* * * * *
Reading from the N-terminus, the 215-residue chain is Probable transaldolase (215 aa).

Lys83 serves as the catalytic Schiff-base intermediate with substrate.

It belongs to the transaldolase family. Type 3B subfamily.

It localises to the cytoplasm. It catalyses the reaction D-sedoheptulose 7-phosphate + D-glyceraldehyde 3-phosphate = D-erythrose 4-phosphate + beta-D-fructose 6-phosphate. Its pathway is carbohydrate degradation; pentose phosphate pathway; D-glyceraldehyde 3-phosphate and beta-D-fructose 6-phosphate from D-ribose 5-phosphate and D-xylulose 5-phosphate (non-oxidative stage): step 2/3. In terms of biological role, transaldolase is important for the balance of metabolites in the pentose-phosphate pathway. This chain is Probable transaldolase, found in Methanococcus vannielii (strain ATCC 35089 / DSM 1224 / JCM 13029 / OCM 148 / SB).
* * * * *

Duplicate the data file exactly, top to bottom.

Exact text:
Reading from the N-terminus, the 215-residue chain is Probable transaldolase (215 aa).

Lys83 serves as the catalytic Schiff-base intermediate with substrate.

It belongs to the transaldolase family. Type 3B subfamily.

It localises to the cytoplasm. It catalyses the reaction D-sedoheptulose 7-phosphate + D-glyceraldehyde 3-phosphate = D-erythrose 4-phosphate + beta-D-fructose 6-phosphate. Its pathway is carbohydrate degradation; pentose phosphate pathway; D-glyceraldehyde 3-phosphate and beta-D-fructose 6-phosphate from D-ribose 5-phosphate and D-xylulose 5-phosphate (non-oxidative stage): step 2/3. In terms of biological role, transaldolase is important for the balance of metabolites in the pentose-phosphate pathway. This chain is Probable transaldolase, found in Methanococcus vannielii (strain ATCC 35089 / DSM 1224 / JCM 13029 / OCM 148 / SB).